• [0102]
    FIGS. 9A and 9B are diagrams each showing a change of a font type of text.
  • [0103]
    FIG. 10 is a diagram showing a change of a size of text.
  • [0104]
    FIG. 11 is a diagram showing a shift of an icon.
  • [0105]
    FIGS. 12A and 12B are diagrams each showing rotation of an icon.
  • [0106]
    FIG. 13 is a diagram showing a shift of an icon.
  • [0107]
    FIG. 14 is a diagram showing a shift of an icon.
  • [0108]
    FIG. 15 is a diagram showing a shift of a pictogram.
  • [0109]
    FIGS. 16A and 16B are diagrams each showing inversion of a color of text in a pictogram display region between white and black.
  • [0110]
    FIG. 17 is a diagram showing a structure of a display device of the invention.
  • [0111]
    FIG. 18 is a diagram showing a pixel structure which can be applied to a display device of the invention.
  • [0112]
    FIG. 19 is a diagram showing a pixel structure which can be applied to a display device of the invention.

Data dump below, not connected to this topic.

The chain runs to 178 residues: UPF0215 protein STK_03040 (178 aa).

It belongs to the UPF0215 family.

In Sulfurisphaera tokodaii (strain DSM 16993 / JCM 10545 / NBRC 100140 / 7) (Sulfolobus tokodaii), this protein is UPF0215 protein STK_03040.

• [0113]
    FIGS. 20A and 20B are diagrams each showing a displaying method of the invention.
  • [0114]
    FIGS. 21A and 21B are diagrams each showing a displaying method of the invention.
  • [0115]
    FIG. 22 is a diagram showing a structure of a display device of the invention.
  • [0116]
    FIG. 23 is a diagram showing a font type of text.
  • [0117]
    FIG. 24 is a diagram showing a font type of text.
  • [0118]
    FIG. 25 is a diagram showing a change of a font type of text.
  • [0119]
    FIG. 26 is a diagram showing a pixel structure which can be applied to a display device of the invention.
  • [0120]
    FIG. 27 is a diagram showing a driving method using a time gray scale method.
  • [0121]
    FIGS. 28A to 28C are diagrams each showing dots of a pixel.
  • [0122]
    FIGS. 29A to 29D are diagrams each showing a shift of a display screen.
  • [0123]
    FIG. 30 is a timing chart of a start pulse signal.
  • [0124]
    FIG. 31 is a block diagram of a display device of the invention.
  • [0125]
    FIG. 32 is a diagram showing a structure of a delay circuit.
  • [0126]
    FIG. 33 is a diagram showing a structure of a DFF.
  • [0127]
    FIG. 34 is a block diagram of a display device of the invention.
  • [0128]